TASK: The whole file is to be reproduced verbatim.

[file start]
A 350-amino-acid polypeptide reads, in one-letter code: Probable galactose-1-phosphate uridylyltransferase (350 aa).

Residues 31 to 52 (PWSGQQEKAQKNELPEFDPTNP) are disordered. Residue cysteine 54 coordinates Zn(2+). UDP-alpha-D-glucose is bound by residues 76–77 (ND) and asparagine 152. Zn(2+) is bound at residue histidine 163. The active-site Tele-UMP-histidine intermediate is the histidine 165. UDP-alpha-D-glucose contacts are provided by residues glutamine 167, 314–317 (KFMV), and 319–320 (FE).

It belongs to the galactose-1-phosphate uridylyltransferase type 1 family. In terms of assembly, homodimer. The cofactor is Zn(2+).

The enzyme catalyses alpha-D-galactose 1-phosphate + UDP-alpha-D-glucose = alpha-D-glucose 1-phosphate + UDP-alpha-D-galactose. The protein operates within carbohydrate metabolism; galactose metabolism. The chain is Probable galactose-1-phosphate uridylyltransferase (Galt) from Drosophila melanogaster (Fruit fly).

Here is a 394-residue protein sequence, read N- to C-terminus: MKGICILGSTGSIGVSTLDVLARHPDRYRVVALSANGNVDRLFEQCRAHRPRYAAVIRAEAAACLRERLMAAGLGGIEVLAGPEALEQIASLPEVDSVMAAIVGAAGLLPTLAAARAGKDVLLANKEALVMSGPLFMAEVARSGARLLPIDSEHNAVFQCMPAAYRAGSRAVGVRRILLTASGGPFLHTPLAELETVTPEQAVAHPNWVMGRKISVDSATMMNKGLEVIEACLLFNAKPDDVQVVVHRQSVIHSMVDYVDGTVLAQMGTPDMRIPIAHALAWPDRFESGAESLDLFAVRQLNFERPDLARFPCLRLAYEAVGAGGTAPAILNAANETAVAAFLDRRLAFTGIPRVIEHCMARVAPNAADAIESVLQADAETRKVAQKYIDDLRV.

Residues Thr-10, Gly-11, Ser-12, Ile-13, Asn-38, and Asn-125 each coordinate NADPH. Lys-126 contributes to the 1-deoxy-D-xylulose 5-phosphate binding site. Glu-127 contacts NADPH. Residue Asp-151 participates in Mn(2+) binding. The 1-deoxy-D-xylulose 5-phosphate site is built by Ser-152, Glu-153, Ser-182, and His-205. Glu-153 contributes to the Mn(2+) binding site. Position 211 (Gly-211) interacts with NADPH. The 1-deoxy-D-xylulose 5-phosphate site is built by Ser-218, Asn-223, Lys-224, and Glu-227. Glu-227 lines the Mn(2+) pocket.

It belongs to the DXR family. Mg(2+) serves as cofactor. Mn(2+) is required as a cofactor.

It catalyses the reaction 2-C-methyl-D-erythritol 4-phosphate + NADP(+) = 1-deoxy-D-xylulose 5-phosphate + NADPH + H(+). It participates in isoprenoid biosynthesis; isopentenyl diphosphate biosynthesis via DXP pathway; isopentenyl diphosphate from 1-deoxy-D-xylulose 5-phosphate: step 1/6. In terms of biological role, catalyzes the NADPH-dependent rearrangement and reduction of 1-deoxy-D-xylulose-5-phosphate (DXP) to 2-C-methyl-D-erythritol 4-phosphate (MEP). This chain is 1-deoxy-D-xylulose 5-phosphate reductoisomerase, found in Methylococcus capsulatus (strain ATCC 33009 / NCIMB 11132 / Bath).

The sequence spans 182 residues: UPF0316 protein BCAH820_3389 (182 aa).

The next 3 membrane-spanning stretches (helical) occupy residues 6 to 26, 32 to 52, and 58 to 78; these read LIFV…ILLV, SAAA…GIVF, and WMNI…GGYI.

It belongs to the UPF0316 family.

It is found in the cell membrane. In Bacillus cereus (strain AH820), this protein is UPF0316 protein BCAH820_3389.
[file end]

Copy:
A 350-amino-acid polypeptide reads, in one-letter code: Probable galactose-1-phosphate uridylyltransferase (350 aa).

Residues 31 to 52 (PWSGQQEKAQKNELPEFDPTNP) are disordered. Residue cysteine 54 coordinates Zn(2+). UDP-alpha-D-glucose is bound by residues 76–77 (ND) and asparagine 152. Zn(2+) is bound at residue histidine 163. The active-site Tele-UMP-histidine intermediate is the histidine 165. UDP-alpha-D-glucose contacts are provided by residues glutamine 167, 314–317 (KFMV), and 319–320 (FE).

It belongs to the galactose-1-phosphate uridylyltransferase type 1 family. In terms of assembly, homodimer. The cofactor is Zn(2+).

The enzyme catalyses alpha-D-galactose 1-phosphate + UDP-alpha-D-glucose = alpha-D-glucose 1-phosphate + UDP-alpha-D-galactose. The protein operates within carbohydrate metabolism; galactose metabolism. The chain is Probable galactose-1-phosphate uridylyltransferase (Galt) from Drosophila melanogaster (Fruit fly).

Here is a 394-residue protein sequence, read N- to C-terminus: MKGICILGSTGSIGVSTLDVLARHPDRYRVVALSANGNVDRLFEQCRAHRPRYAAVIRAEAAACLRERLMAAGLGGIEVLAGPEALEQIASLPEVDSVMAAIVGAAGLLPTLAAARAGKDVLLANKEALVMSGPLFMAEVARSGARLLPIDSEHNAVFQCMPAAYRAGSRAVGVRRILLTASGGPFLHTPLAELETVTPEQAVAHPNWVMGRKISVDSATMMNKGLEVIEACLLFNAKPDDVQVVVHRQSVIHSMVDYVDGTVLAQMGTPDMRIPIAHALAWPDRFESGAESLDLFAVRQLNFERPDLARFPCLRLAYEAVGAGGTAPAILNAANETAVAAFLDRRLAFTGIPRVIEHCMARVAPNAADAIESVLQADAETRKVAQKYIDDLRV.

Residues Thr-10, Gly-11, Ser-12, Ile-13, Asn-38, and Asn-125 each coordinate NADPH. Lys-126 contributes to the 1-deoxy-D-xylulose 5-phosphate binding site. Glu-127 contacts NADPH. Residue Asp-151 participates in Mn(2+) binding. The 1-deoxy-D-xylulose 5-phosphate site is built by Ser-152, Glu-153, Ser-182, and His-205. Glu-153 contributes to the Mn(2+) binding site. Position 211 (Gly-211) interacts with NADPH. The 1-deoxy-D-xylulose 5-phosphate site is built by Ser-218, Asn-223, Lys-224, and Glu-227. Glu-227 lines the Mn(2+) pocket.

It belongs to the DXR family. Mg(2+) serves as cofactor. Mn(2+) is required as a cofactor.

It catalyses the reaction 2-C-methyl-D-erythritol 4-phosphate + NADP(+) = 1-deoxy-D-xylulose 5-phosphate + NADPH + H(+). It participates in isoprenoid biosynthesis; isopentenyl diphosphate biosynthesis via DXP pathway; isopentenyl diphosphate from 1-deoxy-D-xylulose 5-phosphate: step 1/6. In terms of biological role, catalyzes the NADPH-dependent rearrangement and reduction of 1-deoxy-D-xylulose-5-phosphate (DXP) to 2-C-methyl-D-erythritol 4-phosphate (MEP). This chain is 1-deoxy-D-xylulose 5-phosphate reductoisomerase, found in Methylococcus capsulatus (strain ATCC 33009 / NCIMB 11132 / Bath).

The sequence spans 182 residues: UPF0316 protein BCAH820_3389 (182 aa).

The next 3 membrane-spanning stretches (helical) occupy residues 6 to 26, 32 to 52, and 58 to 78; these read LIFV…ILLV, SAAA…GIVF, and WMNI…GGYI.

It belongs to the UPF0316 family.

It is found in the cell membrane. In Bacillus cereus (strain AH820), this protein is UPF0316 protein BCAH820_3389.